Arts & Culture
TWO POEMS by RONNY SOMECK
Biting into Her Beauty In memory of Noah Orbach And then came this tall guy and said he had been Ordering large meals at Burger King where she was working Just to bite into her beauty. Her death milkeed his … Read More
Biting into Her Beauty
In memory of Noah Orbach
And then came this tall guy and said he had been Ordering large meals at Burger King where she was working Just to bite into her beauty. Her death milkeed his teeth. He no longer rips Little packets in order to squirt Ketchup on meat, now orphaned In the belly of a bun. Outside, a dry June wind heated the pot of the street, A spoon of sun was stirring in his head as in a bowl of soup, And memory of her was like oil boiling and turning A cocoon potato into butterfly-fries To be salted by a tear.
(Or: In regards to a Young Poet)
If one of these days you meet the Frenchman, Englishman, and German, All brought to the guillotine, remember! The Frenchman asked they put him facing Upward to look death in the eye; The Englishman wanted to bury his gaze into the ground. With both the blade got stuck An inch before their head sang A farewell song to their body. When they asked the German in what direction to put him, He answered: "First of all, fix the guillotine." And you, Don’t forget to stare straight into his eyes And tell him, it’s not worth fixing her who wanted To behead your thoughts, But you should let her dream about The fireworks of the word blood, Even if she decides to stop an inch before This "impolite encounter" with The nape or Throat. Remember! The guillotine can be as small as clippers You use to clip off fingernails That in your love poems scratched A page’s neck.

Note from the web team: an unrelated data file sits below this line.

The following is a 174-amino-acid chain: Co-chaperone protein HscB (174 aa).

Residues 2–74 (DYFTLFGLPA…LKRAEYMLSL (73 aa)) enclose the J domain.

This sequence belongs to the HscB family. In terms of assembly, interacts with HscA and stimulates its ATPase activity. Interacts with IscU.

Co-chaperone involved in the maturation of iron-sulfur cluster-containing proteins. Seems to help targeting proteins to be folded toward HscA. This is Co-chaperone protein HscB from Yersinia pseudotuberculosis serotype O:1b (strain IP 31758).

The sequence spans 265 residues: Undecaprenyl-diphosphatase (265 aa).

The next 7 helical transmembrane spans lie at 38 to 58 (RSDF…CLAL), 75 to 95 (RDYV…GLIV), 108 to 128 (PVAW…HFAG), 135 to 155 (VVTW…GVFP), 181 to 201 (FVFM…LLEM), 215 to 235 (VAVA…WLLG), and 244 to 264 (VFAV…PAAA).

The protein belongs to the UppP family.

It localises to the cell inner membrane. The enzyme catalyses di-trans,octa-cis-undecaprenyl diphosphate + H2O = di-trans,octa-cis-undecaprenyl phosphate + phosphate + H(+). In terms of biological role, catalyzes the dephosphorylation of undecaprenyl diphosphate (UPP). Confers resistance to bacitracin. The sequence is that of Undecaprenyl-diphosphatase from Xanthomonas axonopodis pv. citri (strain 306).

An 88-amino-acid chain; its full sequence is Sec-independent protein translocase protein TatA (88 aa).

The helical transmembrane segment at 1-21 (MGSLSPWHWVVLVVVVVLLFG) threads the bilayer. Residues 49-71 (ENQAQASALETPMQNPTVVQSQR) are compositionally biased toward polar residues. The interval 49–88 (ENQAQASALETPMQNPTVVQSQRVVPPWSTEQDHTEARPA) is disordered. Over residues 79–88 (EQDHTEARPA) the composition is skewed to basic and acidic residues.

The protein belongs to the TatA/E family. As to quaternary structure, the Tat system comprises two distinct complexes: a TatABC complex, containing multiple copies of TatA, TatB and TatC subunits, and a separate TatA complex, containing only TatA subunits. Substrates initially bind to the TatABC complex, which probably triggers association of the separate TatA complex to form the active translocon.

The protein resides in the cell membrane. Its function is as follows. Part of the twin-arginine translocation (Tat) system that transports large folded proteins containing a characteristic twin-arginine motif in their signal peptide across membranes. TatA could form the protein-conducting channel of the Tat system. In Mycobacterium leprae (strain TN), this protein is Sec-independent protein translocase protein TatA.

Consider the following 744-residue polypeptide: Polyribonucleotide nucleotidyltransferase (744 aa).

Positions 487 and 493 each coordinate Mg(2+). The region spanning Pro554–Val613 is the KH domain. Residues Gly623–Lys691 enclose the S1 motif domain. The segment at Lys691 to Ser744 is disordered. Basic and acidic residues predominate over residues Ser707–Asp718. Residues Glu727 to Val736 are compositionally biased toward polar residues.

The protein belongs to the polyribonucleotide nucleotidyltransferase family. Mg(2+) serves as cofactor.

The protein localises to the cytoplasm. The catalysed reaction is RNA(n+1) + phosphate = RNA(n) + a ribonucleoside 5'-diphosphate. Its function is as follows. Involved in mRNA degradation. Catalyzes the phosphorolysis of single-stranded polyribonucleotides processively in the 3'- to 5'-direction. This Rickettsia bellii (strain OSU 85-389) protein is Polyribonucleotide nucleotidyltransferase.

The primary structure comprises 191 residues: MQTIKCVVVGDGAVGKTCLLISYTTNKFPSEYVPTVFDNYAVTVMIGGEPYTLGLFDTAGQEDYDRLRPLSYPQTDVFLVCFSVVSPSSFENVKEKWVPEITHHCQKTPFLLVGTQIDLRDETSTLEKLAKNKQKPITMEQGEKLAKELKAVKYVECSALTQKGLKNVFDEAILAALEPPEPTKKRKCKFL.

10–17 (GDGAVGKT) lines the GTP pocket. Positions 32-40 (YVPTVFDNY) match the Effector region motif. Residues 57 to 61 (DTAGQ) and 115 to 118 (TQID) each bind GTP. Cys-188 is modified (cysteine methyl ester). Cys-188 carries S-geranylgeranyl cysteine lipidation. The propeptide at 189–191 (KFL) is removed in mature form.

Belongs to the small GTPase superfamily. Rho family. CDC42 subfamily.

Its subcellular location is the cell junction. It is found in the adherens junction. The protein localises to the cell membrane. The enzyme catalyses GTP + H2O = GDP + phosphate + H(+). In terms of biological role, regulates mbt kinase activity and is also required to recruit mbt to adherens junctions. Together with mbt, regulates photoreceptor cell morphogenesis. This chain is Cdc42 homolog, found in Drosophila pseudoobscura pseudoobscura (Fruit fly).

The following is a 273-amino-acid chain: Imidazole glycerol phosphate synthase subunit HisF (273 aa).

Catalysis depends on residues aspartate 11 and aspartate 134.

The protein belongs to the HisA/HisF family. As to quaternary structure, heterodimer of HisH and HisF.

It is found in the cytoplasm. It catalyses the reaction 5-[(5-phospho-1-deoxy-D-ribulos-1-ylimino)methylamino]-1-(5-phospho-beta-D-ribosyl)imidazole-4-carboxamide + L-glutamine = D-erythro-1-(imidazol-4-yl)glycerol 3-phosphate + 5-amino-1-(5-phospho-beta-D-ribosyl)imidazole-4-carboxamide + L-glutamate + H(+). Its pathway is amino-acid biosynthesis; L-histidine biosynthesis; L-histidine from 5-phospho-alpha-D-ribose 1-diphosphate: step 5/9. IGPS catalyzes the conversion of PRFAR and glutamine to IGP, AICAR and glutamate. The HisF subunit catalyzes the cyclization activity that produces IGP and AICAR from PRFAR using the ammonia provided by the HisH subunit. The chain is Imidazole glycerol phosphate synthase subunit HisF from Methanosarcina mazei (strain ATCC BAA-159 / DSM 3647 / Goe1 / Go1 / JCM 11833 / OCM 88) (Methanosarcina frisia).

RONNY SOMECK was born in Baghdad in 1951 and came to Israel as a young child. He studied Hebrew literature and philosophy at Tel Aviv University and drawing at the Avni Academy of Art. He has worked with street gangs, and currently he teaches literature and leads creative writing workshops.
He has published 9 volumes of poetry, the last of which is The Milk Underground, as well as a book for children with his daughter Shirly (The Laughter Button).
He has been translated into 39 languages. Selections of his poems have appeared in Arabic translation, French (with the exile Iraqi poet- A.K. El-Janabi), Catalan, Albanian , Italian, Macedonian and English.
He is recipient of the Prime Minister’s Award, Yehuda Amichai Award for Hebrew poetry, The "Wine Poem Award" in Struga Poetry Evenings (Macedonia, 2005) and the Hans Berghuis Prize for poetry in the Maastricht International Poetry Nights 2006.
Robert Manaster has published poetry in various journals including Many Mountains Moving, Judaism, International Poetry Review, Image: A Journal of the Arts and Religion, Kerem, European Judaism and The Literary Review. Recently, he was chosen as the recipient of the Dorothy Norton Clay Poetry Fellowship for the Mary Anderson Center.
Hana Inbar is a native Israeli and the daughter of Yossl Birstein, a noted Israeli writer.
Images: MacMoses and Four Passengers on a Local Bus by Mike Leaf.